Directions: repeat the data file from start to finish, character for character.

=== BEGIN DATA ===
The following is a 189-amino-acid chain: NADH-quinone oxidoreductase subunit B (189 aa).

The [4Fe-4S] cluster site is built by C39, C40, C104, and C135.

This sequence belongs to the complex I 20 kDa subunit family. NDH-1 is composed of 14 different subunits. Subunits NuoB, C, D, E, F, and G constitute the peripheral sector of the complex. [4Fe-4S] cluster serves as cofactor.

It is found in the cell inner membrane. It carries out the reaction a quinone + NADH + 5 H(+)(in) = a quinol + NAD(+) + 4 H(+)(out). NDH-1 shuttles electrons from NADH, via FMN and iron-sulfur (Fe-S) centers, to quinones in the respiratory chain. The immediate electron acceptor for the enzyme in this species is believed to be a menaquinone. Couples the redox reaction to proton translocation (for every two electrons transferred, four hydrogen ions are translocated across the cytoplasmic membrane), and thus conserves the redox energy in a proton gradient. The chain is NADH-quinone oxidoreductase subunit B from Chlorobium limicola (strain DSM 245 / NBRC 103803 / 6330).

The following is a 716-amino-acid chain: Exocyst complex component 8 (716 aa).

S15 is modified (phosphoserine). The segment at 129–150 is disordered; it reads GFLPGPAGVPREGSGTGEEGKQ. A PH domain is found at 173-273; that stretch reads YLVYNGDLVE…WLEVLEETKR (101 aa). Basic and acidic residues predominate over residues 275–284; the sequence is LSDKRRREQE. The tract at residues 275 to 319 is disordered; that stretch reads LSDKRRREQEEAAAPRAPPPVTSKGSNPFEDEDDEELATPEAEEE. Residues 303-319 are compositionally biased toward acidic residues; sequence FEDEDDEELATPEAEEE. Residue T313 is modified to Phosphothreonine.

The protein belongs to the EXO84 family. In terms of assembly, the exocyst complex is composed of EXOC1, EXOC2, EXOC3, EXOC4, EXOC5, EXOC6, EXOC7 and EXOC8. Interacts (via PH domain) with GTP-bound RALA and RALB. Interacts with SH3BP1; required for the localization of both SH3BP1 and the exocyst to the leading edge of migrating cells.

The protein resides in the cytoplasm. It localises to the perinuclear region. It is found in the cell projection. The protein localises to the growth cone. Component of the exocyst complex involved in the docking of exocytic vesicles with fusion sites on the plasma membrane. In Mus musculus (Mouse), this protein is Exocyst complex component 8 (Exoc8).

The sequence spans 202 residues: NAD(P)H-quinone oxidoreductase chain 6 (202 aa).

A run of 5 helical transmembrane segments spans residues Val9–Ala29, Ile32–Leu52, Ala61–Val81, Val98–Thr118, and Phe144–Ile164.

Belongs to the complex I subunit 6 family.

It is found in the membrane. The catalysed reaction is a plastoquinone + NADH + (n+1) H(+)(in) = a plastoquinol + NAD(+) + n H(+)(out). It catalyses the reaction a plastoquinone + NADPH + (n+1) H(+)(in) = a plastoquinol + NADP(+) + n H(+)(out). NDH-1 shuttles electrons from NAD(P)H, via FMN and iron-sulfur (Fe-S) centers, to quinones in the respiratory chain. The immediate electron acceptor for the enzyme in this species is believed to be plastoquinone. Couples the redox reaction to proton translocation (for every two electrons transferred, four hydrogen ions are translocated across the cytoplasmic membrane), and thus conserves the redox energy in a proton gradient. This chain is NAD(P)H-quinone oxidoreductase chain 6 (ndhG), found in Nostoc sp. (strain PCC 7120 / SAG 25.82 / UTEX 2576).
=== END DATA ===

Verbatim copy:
The following is a 189-amino-acid chain: NADH-quinone oxidoreductase subunit B (189 aa).

The [4Fe-4S] cluster site is built by C39, C40, C104, and C135.

This sequence belongs to the complex I 20 kDa subunit family. NDH-1 is composed of 14 different subunits. Subunits NuoB, C, D, E, F, and G constitute the peripheral sector of the complex. [4Fe-4S] cluster serves as cofactor.

It is found in the cell inner membrane. It carries out the reaction a quinone + NADH + 5 H(+)(in) = a quinol + NAD(+) + 4 H(+)(out). NDH-1 shuttles electrons from NADH, via FMN and iron-sulfur (Fe-S) centers, to quinones in the respiratory chain. The immediate electron acceptor for the enzyme in this species is believed to be a menaquinone. Couples the redox reaction to proton translocation (for every two electrons transferred, four hydrogen ions are translocated across the cytoplasmic membrane), and thus conserves the redox energy in a proton gradient. The chain is NADH-quinone oxidoreductase subunit B from Chlorobium limicola (strain DSM 245 / NBRC 103803 / 6330).

The following is a 716-amino-acid chain: Exocyst complex component 8 (716 aa).

S15 is modified (phosphoserine). The segment at 129–150 is disordered; it reads GFLPGPAGVPREGSGTGEEGKQ. A PH domain is found at 173-273; that stretch reads YLVYNGDLVE…WLEVLEETKR (101 aa). Basic and acidic residues predominate over residues 275–284; the sequence is LSDKRRREQE. The tract at residues 275 to 319 is disordered; that stretch reads LSDKRRREQEEAAAPRAPPPVTSKGSNPFEDEDDEELATPEAEEE. Residues 303-319 are compositionally biased toward acidic residues; sequence FEDEDDEELATPEAEEE. Residue T313 is modified to Phosphothreonine.

The protein belongs to the EXO84 family. In terms of assembly, the exocyst complex is composed of EXOC1, EXOC2, EXOC3, EXOC4, EXOC5, EXOC6, EXOC7 and EXOC8. Interacts (via PH domain) with GTP-bound RALA and RALB. Interacts with SH3BP1; required for the localization of both SH3BP1 and the exocyst to the leading edge of migrating cells.

The protein resides in the cytoplasm. It localises to the perinuclear region. It is found in the cell projection. The protein localises to the growth cone. Component of the exocyst complex involved in the docking of exocytic vesicles with fusion sites on the plasma membrane. In Mus musculus (Mouse), this protein is Exocyst complex component 8 (Exoc8).

The sequence spans 202 residues: NAD(P)H-quinone oxidoreductase chain 6 (202 aa).

A run of 5 helical transmembrane segments spans residues Val9–Ala29, Ile32–Leu52, Ala61–Val81, Val98–Thr118, and Phe144–Ile164.

Belongs to the complex I subunit 6 family.

It is found in the membrane. The catalysed reaction is a plastoquinone + NADH + (n+1) H(+)(in) = a plastoquinol + NAD(+) + n H(+)(out). It catalyses the reaction a plastoquinone + NADPH + (n+1) H(+)(in) = a plastoquinol + NADP(+) + n H(+)(out). NDH-1 shuttles electrons from NAD(P)H, via FMN and iron-sulfur (Fe-S) centers, to quinones in the respiratory chain. The immediate electron acceptor for the enzyme in this species is believed to be plastoquinone. Couples the redox reaction to proton translocation (for every two electrons transferred, four hydrogen ions are translocated across the cytoplasmic membrane), and thus conserves the redox energy in a proton gradient. This chain is NAD(P)H-quinone oxidoreductase chain 6 (ndhG), found in Nostoc sp. (strain PCC 7120 / SAG 25.82 / UTEX 2576).